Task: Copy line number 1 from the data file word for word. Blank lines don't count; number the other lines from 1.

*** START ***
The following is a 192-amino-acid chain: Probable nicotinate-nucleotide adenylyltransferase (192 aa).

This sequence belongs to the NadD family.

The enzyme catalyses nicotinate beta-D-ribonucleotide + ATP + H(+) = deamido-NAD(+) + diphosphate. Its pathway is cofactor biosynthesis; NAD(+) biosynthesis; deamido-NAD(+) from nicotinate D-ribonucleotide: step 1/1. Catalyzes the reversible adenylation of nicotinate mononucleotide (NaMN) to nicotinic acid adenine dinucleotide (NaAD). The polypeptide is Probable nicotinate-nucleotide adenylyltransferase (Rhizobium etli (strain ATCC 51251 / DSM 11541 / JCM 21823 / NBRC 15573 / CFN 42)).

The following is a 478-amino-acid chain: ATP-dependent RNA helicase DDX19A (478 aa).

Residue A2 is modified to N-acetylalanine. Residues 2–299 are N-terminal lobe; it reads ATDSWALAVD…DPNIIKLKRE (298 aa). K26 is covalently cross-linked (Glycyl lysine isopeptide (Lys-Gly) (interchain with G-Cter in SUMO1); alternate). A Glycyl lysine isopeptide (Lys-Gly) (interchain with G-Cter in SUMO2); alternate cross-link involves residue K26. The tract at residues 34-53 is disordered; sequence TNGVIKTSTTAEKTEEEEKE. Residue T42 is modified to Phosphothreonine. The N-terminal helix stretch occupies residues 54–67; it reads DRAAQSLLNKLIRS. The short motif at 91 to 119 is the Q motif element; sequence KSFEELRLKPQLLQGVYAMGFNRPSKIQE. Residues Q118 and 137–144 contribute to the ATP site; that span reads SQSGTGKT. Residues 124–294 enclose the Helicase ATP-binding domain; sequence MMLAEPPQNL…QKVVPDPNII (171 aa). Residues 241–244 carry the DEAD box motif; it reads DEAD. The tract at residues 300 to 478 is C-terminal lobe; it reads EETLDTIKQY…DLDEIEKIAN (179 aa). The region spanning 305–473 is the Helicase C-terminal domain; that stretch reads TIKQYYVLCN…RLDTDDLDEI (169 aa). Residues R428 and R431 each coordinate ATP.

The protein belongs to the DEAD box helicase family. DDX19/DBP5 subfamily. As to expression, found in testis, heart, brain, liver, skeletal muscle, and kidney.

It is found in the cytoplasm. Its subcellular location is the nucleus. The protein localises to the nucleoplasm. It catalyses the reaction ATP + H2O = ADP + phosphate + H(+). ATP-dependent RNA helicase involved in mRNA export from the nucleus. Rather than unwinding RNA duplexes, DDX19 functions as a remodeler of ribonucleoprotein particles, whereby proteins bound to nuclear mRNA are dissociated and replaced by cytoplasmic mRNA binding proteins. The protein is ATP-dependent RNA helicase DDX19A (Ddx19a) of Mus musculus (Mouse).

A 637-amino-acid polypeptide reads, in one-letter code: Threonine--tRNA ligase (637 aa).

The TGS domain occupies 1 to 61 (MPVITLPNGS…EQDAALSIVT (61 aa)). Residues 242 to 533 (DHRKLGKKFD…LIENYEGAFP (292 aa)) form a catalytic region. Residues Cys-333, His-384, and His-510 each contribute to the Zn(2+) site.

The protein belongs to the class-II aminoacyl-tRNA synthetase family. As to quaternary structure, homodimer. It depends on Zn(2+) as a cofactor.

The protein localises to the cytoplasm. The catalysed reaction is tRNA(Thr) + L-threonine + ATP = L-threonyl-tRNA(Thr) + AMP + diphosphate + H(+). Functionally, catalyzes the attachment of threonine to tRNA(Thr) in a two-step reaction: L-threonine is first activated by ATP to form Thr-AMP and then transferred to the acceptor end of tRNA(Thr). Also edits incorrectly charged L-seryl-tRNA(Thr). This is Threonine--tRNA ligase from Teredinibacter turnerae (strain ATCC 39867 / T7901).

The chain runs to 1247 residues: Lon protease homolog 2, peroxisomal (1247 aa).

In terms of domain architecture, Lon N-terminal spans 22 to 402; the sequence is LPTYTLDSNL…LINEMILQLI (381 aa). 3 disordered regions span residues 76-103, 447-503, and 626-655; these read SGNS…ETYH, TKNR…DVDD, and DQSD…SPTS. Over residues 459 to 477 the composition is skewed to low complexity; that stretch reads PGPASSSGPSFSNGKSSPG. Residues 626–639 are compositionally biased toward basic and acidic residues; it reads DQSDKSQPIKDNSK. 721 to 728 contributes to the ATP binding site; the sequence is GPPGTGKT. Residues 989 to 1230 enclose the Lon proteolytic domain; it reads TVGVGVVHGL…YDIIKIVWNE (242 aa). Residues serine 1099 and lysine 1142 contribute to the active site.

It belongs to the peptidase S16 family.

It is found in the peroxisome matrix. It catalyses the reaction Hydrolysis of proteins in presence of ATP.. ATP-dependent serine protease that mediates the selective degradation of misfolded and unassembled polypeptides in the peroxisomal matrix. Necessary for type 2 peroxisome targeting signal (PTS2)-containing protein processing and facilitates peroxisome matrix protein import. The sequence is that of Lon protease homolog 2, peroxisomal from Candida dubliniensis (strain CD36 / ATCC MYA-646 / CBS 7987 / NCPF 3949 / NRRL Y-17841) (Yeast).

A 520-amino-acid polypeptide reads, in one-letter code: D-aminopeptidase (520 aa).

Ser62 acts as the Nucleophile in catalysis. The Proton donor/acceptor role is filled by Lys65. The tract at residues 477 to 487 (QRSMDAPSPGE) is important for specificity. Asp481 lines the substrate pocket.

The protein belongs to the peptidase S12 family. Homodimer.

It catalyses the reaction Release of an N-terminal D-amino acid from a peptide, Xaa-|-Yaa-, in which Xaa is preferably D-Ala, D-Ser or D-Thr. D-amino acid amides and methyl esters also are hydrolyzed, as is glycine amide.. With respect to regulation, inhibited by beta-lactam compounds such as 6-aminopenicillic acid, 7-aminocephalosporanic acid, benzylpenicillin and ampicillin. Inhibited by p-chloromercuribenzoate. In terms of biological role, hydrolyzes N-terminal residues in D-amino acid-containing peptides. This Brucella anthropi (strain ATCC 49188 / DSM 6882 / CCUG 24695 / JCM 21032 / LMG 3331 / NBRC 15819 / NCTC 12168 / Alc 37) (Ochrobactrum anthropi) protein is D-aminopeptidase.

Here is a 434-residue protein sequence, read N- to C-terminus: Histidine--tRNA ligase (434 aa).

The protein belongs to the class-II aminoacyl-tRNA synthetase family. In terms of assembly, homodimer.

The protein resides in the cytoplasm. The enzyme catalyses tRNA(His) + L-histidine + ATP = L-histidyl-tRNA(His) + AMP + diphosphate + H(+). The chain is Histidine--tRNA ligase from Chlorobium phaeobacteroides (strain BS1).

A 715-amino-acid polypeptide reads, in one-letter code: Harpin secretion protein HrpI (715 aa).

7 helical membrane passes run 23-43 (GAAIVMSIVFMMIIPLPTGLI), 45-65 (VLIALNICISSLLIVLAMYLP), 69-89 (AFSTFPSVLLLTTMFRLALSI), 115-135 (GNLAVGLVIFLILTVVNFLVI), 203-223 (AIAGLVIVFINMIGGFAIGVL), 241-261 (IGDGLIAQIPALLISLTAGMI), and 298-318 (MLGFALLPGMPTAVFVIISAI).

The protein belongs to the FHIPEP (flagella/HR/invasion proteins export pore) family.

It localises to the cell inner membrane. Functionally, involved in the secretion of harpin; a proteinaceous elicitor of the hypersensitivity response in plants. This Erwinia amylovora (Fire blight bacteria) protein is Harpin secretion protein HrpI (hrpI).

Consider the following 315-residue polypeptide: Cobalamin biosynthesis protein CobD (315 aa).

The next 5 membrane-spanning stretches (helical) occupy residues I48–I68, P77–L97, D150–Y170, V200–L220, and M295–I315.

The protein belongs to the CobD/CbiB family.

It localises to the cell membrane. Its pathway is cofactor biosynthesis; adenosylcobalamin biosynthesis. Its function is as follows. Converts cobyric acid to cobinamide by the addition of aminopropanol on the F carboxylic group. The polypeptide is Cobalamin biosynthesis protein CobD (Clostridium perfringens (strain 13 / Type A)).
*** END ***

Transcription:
The following is a 192-amino-acid chain: Probable nicotinate-nucleotide adenylyltransferase (192 aa).